Background: Preliminary evidence suggests that a single prehospital lactate level (pLA) improves prediction of morbidity and mortality in adult trauma patients independent of vital signs. However, the value of pLA for pediatric trauma patients is unknown. Our objective was to determine whether pLA is associated with the need for critical care in pediatric trauma patients.
Methods: We conducted a cohort study of 217 patients transported by helicopter to a level I pediatric trauma center over 24 months. The primary outcome was the need for predefined critical care measures. Covariates included vital signs and Glasgow Coma Scale (GCS) scores documented by prehospital providers.
Results: Forty-one subjects required critical care. Abnormal prehospital vital signs were not associated with need for critical care. Overall, median pLA level for patients who required critical care was 2.1 mmol/L (interquartile range [IQR], 1.6-2.7 mmol/L) versus 1.7 mmol/L (IQR, 1.2-2.2 mmol/L) for those who did not (P = 0.01). In addition, there were 85 subjects who had normal vital signs and a normal GCS during transport. Of these, 11 (13%) required critical care. In the subset of patients with normal prehospital vital signs and GCS, median pLA level for patients who required critical care was 2.6 mmol/L (IQR, 1.8-2.6 mmol/L) versus 1.7 mmol/L (IQR, 1-2.1 mmol/L) for those who did not (P = 0.01).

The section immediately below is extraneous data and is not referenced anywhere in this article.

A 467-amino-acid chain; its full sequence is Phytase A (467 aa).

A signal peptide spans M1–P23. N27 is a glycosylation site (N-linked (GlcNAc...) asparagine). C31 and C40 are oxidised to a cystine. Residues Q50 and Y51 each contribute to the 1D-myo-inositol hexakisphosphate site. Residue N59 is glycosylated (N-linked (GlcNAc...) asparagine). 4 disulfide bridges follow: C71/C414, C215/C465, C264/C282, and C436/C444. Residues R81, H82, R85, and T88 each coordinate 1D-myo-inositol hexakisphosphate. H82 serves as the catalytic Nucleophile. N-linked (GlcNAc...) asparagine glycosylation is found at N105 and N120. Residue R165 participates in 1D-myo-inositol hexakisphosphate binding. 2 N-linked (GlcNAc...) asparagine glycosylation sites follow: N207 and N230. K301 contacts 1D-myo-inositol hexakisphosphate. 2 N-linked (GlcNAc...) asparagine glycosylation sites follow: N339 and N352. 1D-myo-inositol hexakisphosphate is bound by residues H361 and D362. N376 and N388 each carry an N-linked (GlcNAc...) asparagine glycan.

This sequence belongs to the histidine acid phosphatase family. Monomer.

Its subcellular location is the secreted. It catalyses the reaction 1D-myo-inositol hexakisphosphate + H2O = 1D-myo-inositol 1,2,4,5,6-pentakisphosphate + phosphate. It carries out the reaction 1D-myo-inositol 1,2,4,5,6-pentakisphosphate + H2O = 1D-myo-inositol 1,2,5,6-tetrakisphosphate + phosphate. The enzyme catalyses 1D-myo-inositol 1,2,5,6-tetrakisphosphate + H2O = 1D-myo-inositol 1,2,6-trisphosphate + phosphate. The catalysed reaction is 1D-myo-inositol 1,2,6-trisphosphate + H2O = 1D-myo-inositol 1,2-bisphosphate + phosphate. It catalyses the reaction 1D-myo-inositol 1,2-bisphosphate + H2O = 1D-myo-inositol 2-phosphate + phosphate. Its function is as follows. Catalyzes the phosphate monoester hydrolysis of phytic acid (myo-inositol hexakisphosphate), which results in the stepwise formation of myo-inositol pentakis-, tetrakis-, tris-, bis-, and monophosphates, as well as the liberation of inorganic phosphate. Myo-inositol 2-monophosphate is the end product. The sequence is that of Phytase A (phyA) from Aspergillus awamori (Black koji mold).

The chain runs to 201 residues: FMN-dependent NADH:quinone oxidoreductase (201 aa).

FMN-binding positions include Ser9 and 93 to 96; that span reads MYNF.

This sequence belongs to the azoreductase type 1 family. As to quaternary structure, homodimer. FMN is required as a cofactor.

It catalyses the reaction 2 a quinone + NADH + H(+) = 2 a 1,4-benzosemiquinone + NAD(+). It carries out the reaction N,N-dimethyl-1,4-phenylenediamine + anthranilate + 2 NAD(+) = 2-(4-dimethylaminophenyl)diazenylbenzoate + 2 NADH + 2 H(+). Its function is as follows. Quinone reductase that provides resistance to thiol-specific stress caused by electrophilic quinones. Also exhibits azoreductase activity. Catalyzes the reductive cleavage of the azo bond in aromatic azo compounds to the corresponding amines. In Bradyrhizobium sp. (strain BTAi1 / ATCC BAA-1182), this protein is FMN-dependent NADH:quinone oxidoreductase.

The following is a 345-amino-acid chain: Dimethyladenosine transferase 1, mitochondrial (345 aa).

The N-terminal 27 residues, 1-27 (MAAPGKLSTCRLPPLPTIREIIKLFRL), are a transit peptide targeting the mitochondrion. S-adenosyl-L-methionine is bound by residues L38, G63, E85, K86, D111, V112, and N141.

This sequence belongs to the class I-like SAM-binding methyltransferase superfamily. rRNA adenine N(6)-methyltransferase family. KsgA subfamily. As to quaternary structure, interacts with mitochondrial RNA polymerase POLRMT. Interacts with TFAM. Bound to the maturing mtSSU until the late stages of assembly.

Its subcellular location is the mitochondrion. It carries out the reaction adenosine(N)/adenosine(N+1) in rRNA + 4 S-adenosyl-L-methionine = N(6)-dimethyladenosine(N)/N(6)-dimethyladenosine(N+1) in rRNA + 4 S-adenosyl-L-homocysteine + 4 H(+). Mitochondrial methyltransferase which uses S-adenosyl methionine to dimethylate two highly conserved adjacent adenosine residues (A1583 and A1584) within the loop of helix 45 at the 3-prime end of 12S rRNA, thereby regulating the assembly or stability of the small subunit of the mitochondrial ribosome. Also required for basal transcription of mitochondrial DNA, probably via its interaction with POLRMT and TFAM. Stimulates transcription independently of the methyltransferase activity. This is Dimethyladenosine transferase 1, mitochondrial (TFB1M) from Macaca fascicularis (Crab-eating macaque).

Conclusions: Prehospital lactate level was higher in pediatric trauma patients who required critical care, including those who had normal prehospital vital signs and GCS. In this cohort, lactate was an early identifier of children with severe traumatic injuries.